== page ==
Sian Berry could be the model political candidate.
Today, the Green Party’s candidate for London Mayor has declared that she would withdraw nearly £650,000 of City Hall funding from London Fashion Week if the organisers do not reform their use of “ultra-skinny” cat-walk models.
Berry, who was the Green candidate for London Mayor in 2008, was selected by her party earlier this month from a short-list of six.
Like the LibDems, whose candidate is Caroline Pidgeon, the Greens have been, well… green in its candidate selection ahead of next May’s London elections, since Berry doubles up as a London Assembly candidate as well as running for the top job. The Greens currently have two London Assembly Members under the list system, Jenny Jones and Darren “No Relation” Johnson, and both are standing down come the election next year. Berry is top of the Greens’ list for the Assembly.
Berry, a 41-year-old borough councillor in Camden, is already campaigning hard on issues affecting London, with her Fashion Week ultimatum today. “Support for London Fashion Week should come with the clear message that those who recruit and employ models have a responsibility for their welfare as well as the messages about body image that they promote,” she said.
“I would like most of all to work with London’s fantastic fashion industry to promote healthy and positive body images.”
The role of Berry in a London Mayor election which is expected to be a two-way battle between Labour’s Sadiq Khan and the eco-friendly Tory Zac Goldsmith (the Conservative selection ballot is on-going) could be crucial.
Under the supplementary voting system, in which the London electorate gets to express a second preference as well as a first choice for the role, the number of Greens who opt for Old Etonian Goldsmith as their second choice might swing things. Green Party membership in London has recently reached 12,000, a substantial number not just as Berry’s likely core vote, but as a source of campaign funds and campaigners.
According to the Grauniad‘s London-watcher, Dave Hill: “A good result for Berry next May would be finishing third… This would emulate the major 2012 achievement of Jenny Jones in edging ahead of the LibDems and further cement the valuable Green presence in London politics.”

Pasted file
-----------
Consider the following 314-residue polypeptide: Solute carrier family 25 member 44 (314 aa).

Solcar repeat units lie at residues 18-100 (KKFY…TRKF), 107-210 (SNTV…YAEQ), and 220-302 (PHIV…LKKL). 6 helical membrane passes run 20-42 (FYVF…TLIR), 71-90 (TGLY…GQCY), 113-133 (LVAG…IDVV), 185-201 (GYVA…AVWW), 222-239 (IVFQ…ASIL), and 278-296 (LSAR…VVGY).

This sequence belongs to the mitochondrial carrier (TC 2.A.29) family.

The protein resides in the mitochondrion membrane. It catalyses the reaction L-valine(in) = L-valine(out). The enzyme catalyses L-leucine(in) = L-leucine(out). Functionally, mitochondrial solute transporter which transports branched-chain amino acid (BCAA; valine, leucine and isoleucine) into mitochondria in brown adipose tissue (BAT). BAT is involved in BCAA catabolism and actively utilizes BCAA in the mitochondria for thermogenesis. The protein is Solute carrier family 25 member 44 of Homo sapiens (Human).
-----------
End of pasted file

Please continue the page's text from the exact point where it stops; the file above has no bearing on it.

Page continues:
Berry holds strong, progressive views on the high cost of housing in the city and the over-indulgence of property speculators, which could make for a few interesting exchanges in election hustings with Labour’s Sadiq Khan, whose selection campaign received funds from a Croydon-based property developer, Anwar Ansari.
“The current system isn’t working. People with normal jobs, on normal wages can’t afford to live in the city and are having to live miles away and facing high transport costs,” Berry said when interviewed by The Guardian.
“Money’s going to waste because of that kind of inefficiency. We can run London in a more efficient way that’s also fairer and greener for people. All of those things come together. There would be something to be presented to George Osborne at the end of that, which said, ‘we’re not wasting money.’ We want to see more people come to London and more jobs for people, and higher wages, and that’s economic growth. What we don’t want to see is more resources used.”
Berry advocates “a much more self-sufficient city”, through more recycling and composting, and growing more food locally, rather than shipping it in by polluting HGVs.
But it is in housing, and the need for the London Mayor to have more devolved powers and control in the city, where much of the election debate could be found over the coming eight months.
Berry wants to get the law changed to allow for rent controls in London. “It would have the power to bring in caps on rent rises, in or between tenancies like they have in Germany.”
She also wants the power to define what is “affordable” housing according to local wages, rather than local property market prices. Under Boris Johnson, “affordable housing” has been taken to be 80 per cent of the market rate, whether purchase price or rent, and which in London is always a lot.
And Berry’s ideas for empowering local communities, with expertise to review development schemes, might have had a good role to play in the “regeneration” of Croydon. “We’ll create a Community Homes Unit in City Hall to restore the balance when housing developments take place and give the community the same level of expertise as developers and councils to redesign their own areas.
“At the moment what happens is developers and councils with big PR firms produce a load of nice drawings and lots of numbers and local communities are asked to just accept or reject a finished plan. They end up running quite negative campaigns against what is being proposed when actually they have a lot of good ideas themselves and just need help to create alternatives that are credible and viable.”
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